The crisis in Ukraine has led to seven rounds of sanctions between Russia and the EU – and may well lead to more. Energy is the most alarming casualty in this clash, with the EU and Russia largely interdependent in the domain. The level of dependency among EU Member States varies greatly, as does their ability to respond to Russian warnings and actions. Ukraine's gas situation is also at stake. The Russian gas exporter Gazprom ceased exporting to Ukraine in June. In late September, gas cuts were ...

The crisis in Ukraine has led to seven rounds of sanctions between Russia and the EU – and may well lead to more. Energy is the most alarming casualty in this clash, with the EU and Russia largely interdependent in the domain. The level of dependency among EU Member States varies greatly, as does their ability to respond to Russian warnings and actions. Ukraine's gas situation is also at stake. The Russian gas exporter Gazprom ceased exporting to Ukraine in June. In late September, gas cuts were registered in Slovakia, Austria, Poland and Romania – in some cases to prevent Russian gas from being diverted to Ukraine. A provisional solution for Ukraine's winter supplies was reached in Berlin on 26 September, but has yet to be completely endorsed by Moscow and Kiev. However, the risk of gas shortages for the rest of Europe has not been averted. Military and political tensions have obliged the EU to boost its energy security mechanisms and seek alternatives to Russian gas. The European Commission has just concluded a stress test on the EU gas system to assess the impact of a potential gas crisis. Several studies have suggested that, in the short term, the EU could substitute Algerian, Norwegian and Qatari supplies for Russian gas, although this would cost more and require new gas terminals. The Union’s reserves – at present 90 % full – will also help, but for how long depends on the coming winter. In the longer term, gas supplies from Azerbaijan, the United States, Iran, Mozambique, Australia, Israel and Turkmenistan could also supply the thirsty European market. EU energy policies (on renewable sources, greater efficiency, shale gas and interconnection of energy grids) could also play a role in reducing – if not completely eliminating – Europe’s dependence on Russian gas.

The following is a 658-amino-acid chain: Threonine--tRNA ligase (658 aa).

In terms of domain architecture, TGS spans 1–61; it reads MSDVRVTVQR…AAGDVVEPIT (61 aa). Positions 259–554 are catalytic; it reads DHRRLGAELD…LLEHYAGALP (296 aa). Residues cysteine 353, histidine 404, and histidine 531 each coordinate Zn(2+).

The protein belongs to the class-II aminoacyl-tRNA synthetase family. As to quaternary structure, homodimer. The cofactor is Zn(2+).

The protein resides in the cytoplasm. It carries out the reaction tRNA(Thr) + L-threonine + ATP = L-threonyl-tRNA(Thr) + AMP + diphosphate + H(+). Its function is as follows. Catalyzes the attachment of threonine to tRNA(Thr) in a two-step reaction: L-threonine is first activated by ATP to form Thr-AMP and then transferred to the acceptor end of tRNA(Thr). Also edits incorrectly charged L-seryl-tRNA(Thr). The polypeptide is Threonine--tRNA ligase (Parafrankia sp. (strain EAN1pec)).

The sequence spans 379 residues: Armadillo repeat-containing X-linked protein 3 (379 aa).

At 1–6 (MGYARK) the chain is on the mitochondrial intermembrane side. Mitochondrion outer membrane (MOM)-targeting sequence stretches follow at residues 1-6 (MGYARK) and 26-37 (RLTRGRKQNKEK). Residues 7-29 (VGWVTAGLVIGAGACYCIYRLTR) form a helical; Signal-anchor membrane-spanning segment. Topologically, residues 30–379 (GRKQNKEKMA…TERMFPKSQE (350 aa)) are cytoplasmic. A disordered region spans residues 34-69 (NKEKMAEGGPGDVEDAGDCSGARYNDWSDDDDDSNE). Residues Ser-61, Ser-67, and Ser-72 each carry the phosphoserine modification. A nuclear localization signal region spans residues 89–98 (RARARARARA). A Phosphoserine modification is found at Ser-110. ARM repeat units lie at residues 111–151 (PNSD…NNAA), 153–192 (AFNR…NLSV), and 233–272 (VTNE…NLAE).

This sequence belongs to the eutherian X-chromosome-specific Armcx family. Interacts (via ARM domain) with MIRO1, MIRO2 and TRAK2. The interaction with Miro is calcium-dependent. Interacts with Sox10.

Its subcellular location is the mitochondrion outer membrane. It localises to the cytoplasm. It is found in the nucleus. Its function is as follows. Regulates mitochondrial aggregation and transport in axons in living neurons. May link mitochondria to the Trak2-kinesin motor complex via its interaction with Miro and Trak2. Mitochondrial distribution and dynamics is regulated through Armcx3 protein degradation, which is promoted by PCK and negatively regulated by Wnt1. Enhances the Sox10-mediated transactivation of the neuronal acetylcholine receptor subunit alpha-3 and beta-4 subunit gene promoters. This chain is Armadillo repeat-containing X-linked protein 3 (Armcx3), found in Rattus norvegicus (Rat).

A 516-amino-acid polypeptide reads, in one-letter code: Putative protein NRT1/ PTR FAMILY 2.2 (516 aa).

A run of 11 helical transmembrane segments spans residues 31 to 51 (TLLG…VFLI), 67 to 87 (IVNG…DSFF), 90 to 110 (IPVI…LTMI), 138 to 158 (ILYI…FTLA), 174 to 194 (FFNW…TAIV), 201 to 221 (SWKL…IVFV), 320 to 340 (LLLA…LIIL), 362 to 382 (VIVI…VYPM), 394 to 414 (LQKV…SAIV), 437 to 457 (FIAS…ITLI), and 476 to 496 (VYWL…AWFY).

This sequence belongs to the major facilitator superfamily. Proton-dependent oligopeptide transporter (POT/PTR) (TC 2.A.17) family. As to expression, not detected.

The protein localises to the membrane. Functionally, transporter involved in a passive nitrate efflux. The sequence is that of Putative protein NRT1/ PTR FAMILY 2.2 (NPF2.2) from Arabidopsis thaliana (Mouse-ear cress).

Migrant workers' conditions in Qatar: Prospects of change on the road to the 2022 World Cup

25-11-2013

The decision of FIFA, world football's governing body, to hold the 2022 World Cup in Qatar, despite its climate constraints and the lack of a domestic football tradition, was a major victory in Qatar's long-term strategy aimed at enhancing the Emirate's international outreach, within a broader ambitious foreign policy. However the challenge of hosting the World Cup could trigger major social change, endangering the Qatari political system which has remained untouched by the Arab Spring. Indeed the ...

The decision of FIFA, world football's governing body, to hold the 2022 World Cup in Qatar, despite its climate constraints and the lack of a domestic football tradition, was a major victory in Qatar's long-term strategy aimed at enhancing the Emirate's international outreach, within a broader ambitious foreign policy. However the challenge of hosting the World Cup could trigger major social change, endangering the Qatari political system which has remained untouched by the Arab Spring. Indeed the absolute monarchy is sustained by a generous benefits system for the minority – Qatari citizens – while the majority – 94% of the, mostly migrant, workforce – suffers harsh working and living conditions.

Handover of Power to a New Generation in Qatar

28-06-2013